Moving on to profile sizes, one of the biggest problems that we see is that profiles have gotten bloated. Remember that when a user logs on to the terminal server, their roaming profile has to be copied to that server, and then when they log off, the profile has to be copied back to the central network location. Writing profiles back to the storage space does not just involve the delta between the starting profile and the ending profile – but in effect the entire profile. If you don’t have folder redirection enabled for the user folders like Documents, Pictures etc. think about what might happen if a user saved 15GB of data into his Documents folder. This user might log on and have to go to lunch before his profile is copied down. Now expand the scenario to 30 users – and everyone tries to log on right when they come in at 9:00 AM. Your network bandwidth would start to disappear fairly rapidly. By using a combination of folder redirection (to prevent profile bloat and slow logon / logoff times) and group policies to limit the size of the roaming profile you can help to optimize the user experience. The policy setting is located under User Configuration\Administrative Templates\System\User Profiles, and is called Limit Profile Size. If you are combining this setting with folder redirection, you’ll want to take note of the size of the NTUSER.DAT file when setting your group policy setting.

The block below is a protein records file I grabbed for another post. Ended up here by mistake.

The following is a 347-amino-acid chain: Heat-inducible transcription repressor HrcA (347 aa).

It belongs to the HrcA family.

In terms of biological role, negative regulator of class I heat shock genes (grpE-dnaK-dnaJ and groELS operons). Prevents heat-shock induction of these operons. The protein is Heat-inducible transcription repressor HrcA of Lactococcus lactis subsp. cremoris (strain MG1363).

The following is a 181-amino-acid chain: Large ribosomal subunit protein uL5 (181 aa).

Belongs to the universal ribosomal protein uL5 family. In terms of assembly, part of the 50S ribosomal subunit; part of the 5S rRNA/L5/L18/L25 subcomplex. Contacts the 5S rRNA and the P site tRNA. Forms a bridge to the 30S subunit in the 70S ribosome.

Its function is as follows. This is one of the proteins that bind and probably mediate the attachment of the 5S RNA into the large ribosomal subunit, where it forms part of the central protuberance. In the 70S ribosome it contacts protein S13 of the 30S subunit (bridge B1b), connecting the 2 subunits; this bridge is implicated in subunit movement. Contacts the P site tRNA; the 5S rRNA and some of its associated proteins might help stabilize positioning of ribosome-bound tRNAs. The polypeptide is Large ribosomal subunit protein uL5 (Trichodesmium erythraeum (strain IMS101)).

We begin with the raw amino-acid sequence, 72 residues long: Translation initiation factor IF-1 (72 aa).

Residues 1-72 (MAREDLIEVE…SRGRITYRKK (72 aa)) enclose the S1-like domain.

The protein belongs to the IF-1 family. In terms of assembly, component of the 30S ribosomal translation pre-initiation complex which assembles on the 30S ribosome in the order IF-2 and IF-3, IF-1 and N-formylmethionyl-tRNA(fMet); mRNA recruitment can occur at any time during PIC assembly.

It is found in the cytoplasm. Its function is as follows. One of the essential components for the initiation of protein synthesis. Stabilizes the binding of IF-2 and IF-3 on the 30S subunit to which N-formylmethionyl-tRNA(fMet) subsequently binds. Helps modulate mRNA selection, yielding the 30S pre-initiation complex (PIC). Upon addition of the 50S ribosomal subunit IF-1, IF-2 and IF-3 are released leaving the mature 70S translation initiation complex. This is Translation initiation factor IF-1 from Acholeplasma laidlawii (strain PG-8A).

OK – getting back to those cached profiles, I mentioned the User Profile Deletion utility above to remove old cached profiles. But, you can perform the same sort of management via Group Policy. There are two settings to be aware of (both under Computer Configuration\Administrative Templates\System\User Profiles):
- Delete Cached Copies of Roaming Profiles: If you enable this, then the cached copy of a user’s roaming profile is deleted as soon as they log off. However, since the cached profile does provide a fallback mechanism in the event that the user can’t get to their roaming profile, the user will get a temporary profile in this scenario – and any changes that they make to the profile will not be saved
- Delete User Profiles Older than a Specified Number of Days on System Restart: If you enable this setting, then cached profiles that are older than the threshold that you specify are deleted. But – there is a caveat – the deletion only occurs at system restart. So, if you don’t reboot your terminal servers regularly, then this setting might not help you out
OK – that will do it for today’s post. As always, please test any changes in a non-production environment to gauge their impact and usefulness before you go live! Until next time …